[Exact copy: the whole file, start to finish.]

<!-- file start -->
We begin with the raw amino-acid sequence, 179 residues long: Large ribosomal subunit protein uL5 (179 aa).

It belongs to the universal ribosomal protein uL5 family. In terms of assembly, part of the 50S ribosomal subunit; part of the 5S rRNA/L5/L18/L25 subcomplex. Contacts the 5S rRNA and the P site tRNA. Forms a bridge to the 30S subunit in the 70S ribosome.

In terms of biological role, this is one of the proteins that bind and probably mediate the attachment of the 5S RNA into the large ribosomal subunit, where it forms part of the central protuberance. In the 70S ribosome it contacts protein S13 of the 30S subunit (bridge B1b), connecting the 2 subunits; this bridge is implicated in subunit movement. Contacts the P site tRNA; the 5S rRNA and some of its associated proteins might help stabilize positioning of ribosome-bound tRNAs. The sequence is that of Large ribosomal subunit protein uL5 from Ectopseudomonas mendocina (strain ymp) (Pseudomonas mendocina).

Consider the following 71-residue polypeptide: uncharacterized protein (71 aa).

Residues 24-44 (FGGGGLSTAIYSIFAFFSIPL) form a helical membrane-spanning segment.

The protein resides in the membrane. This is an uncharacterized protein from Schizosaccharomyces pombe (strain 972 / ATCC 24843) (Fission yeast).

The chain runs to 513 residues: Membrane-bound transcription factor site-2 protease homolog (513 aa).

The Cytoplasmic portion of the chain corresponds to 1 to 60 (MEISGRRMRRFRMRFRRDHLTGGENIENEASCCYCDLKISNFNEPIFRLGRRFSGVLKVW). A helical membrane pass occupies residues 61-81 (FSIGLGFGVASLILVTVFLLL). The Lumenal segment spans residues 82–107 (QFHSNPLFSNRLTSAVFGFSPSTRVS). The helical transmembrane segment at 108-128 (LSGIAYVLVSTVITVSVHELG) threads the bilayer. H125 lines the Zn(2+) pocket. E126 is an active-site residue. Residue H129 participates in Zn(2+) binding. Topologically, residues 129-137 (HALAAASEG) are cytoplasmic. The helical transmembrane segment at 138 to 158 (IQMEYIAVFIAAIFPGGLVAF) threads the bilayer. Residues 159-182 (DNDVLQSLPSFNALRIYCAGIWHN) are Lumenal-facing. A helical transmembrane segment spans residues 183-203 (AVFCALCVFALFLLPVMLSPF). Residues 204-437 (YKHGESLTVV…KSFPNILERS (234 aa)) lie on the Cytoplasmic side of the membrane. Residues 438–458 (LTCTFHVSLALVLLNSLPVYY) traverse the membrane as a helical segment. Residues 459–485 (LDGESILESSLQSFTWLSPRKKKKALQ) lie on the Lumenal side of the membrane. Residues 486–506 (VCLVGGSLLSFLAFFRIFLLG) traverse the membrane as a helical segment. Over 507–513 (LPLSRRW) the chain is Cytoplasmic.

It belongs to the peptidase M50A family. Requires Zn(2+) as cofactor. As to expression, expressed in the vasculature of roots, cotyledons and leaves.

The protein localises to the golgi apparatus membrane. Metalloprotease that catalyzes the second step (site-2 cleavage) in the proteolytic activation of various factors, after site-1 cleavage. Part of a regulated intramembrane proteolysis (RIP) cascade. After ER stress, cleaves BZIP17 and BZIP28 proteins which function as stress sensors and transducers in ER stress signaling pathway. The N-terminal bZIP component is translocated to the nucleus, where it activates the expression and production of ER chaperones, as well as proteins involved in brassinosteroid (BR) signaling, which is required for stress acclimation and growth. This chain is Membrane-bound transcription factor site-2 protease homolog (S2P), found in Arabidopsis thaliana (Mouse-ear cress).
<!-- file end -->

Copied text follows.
We begin with the raw amino-acid sequence, 179 residues long: Large ribosomal subunit protein uL5 (179 aa).

It belongs to the universal ribosomal protein uL5 family. In terms of assembly, part of the 50S ribosomal subunit; part of the 5S rRNA/L5/L18/L25 subcomplex. Contacts the 5S rRNA and the P site tRNA. Forms a bridge to the 30S subunit in the 70S ribosome.

In terms of biological role, this is one of the proteins that bind and probably mediate the attachment of the 5S RNA into the large ribosomal subunit, where it forms part of the central protuberance. In the 70S ribosome it contacts protein S13 of the 30S subunit (bridge B1b), connecting the 2 subunits; this bridge is implicated in subunit movement. Contacts the P site tRNA; the 5S rRNA and some of its associated proteins might help stabilize positioning of ribosome-bound tRNAs. The sequence is that of Large ribosomal subunit protein uL5 from Ectopseudomonas mendocina (strain ymp) (Pseudomonas mendocina).

Consider the following 71-residue polypeptide: uncharacterized protein (71 aa).

Residues 24-44 (FGGGGLSTAIYSIFAFFSIPL) form a helical membrane-spanning segment.

The protein resides in the membrane. This is an uncharacterized protein from Schizosaccharomyces pombe (strain 972 / ATCC 24843) (Fission yeast).

The chain runs to 513 residues: Membrane-bound transcription factor site-2 protease homolog (513 aa).

The Cytoplasmic portion of the chain corresponds to 1 to 60 (MEISGRRMRRFRMRFRRDHLTGGENIENEASCCYCDLKISNFNEPIFRLGRRFSGVLKVW). A helical membrane pass occupies residues 61-81 (FSIGLGFGVASLILVTVFLLL). The Lumenal segment spans residues 82–107 (QFHSNPLFSNRLTSAVFGFSPSTRVS). The helical transmembrane segment at 108-128 (LSGIAYVLVSTVITVSVHELG) threads the bilayer. H125 lines the Zn(2+) pocket. E126 is an active-site residue. Residue H129 participates in Zn(2+) binding. Topologically, residues 129-137 (HALAAASEG) are cytoplasmic. The helical transmembrane segment at 138 to 158 (IQMEYIAVFIAAIFPGGLVAF) threads the bilayer. Residues 159-182 (DNDVLQSLPSFNALRIYCAGIWHN) are Lumenal-facing. A helical transmembrane segment spans residues 183-203 (AVFCALCVFALFLLPVMLSPF). Residues 204-437 (YKHGESLTVV…KSFPNILERS (234 aa)) lie on the Cytoplasmic side of the membrane. Residues 438–458 (LTCTFHVSLALVLLNSLPVYY) traverse the membrane as a helical segment. Residues 459–485 (LDGESILESSLQSFTWLSPRKKKKALQ) lie on the Lumenal side of the membrane. Residues 486–506 (VCLVGGSLLSFLAFFRIFLLG) traverse the membrane as a helical segment. Over 507–513 (LPLSRRW) the chain is Cytoplasmic.

It belongs to the peptidase M50A family. Requires Zn(2+) as cofactor. As to expression, expressed in the vasculature of roots, cotyledons and leaves.

The protein localises to the golgi apparatus membrane. Metalloprotease that catalyzes the second step (site-2 cleavage) in the proteolytic activation of various factors, after site-1 cleavage. Part of a regulated intramembrane proteolysis (RIP) cascade. After ER stress, cleaves BZIP17 and BZIP28 proteins which function as stress sensors and transducers in ER stress signaling pathway. The N-terminal bZIP component is translocated to the nucleus, where it activates the expression and production of ER chaperones, as well as proteins involved in brassinosteroid (BR) signaling, which is required for stress acclimation and growth. This chain is Membrane-bound transcription factor site-2 protease homolog (S2P), found in Arabidopsis thaliana (Mouse-ear cress).